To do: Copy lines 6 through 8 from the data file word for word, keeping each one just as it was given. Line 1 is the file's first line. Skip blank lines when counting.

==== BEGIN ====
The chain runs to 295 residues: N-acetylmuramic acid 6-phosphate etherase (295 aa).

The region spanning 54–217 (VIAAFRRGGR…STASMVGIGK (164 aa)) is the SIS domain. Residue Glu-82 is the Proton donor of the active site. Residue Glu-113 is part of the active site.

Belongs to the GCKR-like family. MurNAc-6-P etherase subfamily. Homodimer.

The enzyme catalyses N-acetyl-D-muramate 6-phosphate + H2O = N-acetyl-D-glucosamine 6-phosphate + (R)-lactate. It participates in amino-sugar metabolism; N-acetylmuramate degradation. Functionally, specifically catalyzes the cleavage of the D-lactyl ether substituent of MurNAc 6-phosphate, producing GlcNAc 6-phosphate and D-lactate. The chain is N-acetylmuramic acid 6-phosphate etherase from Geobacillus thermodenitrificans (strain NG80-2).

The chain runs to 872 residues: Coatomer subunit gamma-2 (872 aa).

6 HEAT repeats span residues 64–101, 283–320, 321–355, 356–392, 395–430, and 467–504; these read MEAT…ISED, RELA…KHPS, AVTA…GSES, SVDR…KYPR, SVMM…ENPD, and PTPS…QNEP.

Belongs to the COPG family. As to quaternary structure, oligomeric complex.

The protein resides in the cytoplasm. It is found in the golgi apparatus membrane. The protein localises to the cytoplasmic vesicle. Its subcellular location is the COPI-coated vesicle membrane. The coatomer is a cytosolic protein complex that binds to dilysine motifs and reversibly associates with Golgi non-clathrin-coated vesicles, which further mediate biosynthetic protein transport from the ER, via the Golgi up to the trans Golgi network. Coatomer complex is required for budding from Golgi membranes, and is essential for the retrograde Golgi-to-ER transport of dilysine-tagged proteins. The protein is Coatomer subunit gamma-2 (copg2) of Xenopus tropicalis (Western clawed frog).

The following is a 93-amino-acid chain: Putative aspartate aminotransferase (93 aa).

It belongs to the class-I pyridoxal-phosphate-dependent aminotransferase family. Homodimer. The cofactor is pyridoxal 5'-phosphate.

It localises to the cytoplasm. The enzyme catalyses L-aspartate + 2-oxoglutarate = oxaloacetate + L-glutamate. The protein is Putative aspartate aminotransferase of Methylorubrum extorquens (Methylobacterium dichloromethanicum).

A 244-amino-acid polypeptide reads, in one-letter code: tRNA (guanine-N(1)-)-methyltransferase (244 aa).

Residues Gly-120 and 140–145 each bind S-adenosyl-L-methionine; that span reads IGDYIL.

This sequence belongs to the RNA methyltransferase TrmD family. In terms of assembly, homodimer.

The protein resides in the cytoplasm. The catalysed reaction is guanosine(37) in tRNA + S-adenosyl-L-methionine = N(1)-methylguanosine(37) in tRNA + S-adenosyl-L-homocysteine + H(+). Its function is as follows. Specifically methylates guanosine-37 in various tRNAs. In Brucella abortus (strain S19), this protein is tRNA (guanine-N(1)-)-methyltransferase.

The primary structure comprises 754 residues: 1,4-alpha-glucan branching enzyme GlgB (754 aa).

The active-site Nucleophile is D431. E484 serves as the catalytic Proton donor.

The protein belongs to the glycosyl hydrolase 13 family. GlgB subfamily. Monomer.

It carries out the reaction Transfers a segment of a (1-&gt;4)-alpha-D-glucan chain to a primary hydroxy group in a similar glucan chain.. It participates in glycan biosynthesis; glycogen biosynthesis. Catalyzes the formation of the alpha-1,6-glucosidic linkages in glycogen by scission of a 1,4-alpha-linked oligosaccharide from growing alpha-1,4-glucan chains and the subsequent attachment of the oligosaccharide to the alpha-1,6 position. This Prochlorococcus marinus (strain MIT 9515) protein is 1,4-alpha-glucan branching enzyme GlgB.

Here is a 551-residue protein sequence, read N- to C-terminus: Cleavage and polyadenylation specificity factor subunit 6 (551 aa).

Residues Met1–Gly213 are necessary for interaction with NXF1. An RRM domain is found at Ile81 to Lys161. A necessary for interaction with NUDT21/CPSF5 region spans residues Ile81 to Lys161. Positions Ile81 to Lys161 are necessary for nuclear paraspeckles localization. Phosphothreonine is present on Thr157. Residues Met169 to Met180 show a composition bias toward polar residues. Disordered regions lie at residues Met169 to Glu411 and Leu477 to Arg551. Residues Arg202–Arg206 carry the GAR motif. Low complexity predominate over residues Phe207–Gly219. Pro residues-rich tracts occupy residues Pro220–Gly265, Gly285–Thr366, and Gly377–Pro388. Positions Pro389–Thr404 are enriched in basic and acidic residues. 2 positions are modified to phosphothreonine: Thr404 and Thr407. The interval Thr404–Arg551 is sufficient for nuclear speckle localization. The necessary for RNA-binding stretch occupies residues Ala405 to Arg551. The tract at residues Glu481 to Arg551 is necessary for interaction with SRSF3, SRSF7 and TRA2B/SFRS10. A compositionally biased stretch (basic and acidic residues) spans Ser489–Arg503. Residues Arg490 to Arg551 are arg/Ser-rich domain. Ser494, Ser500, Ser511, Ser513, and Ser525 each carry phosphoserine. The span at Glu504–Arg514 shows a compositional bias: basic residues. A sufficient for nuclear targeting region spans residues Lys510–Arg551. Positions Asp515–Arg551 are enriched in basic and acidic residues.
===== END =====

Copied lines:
6 HEAT repeats span residues 64–101, 283–320, 321–355, 356–392, 395–430, and 467–504; these read MEAT…ISED, RELA…KHPS, AVTA…GSES, SVDR…KYPR, SVMM…ENPD, and PTPS…QNEP.

Belongs to the COPG family. As to quaternary structure, oligomeric complex.

The protein resides in the cytoplasm. It is found in the golgi apparatus membrane. The protein localises to the cytoplasmic vesicle. Its subcellular location is the COPI-coated vesicle membrane. The coatomer is a cytosolic protein complex that binds to dilysine motifs and reversibly associates with Golgi non-clathrin-coated vesicles, which further mediate biosynthetic protein transport from the ER, via the Golgi up to the trans Golgi network. Coatomer complex is required for budding from Golgi membranes, and is essential for the retrograde Golgi-to-ER transport of dilysine-tagged proteins. The protein is Coatomer subunit gamma-2 (copg2) of Xenopus tropicalis (Western clawed frog).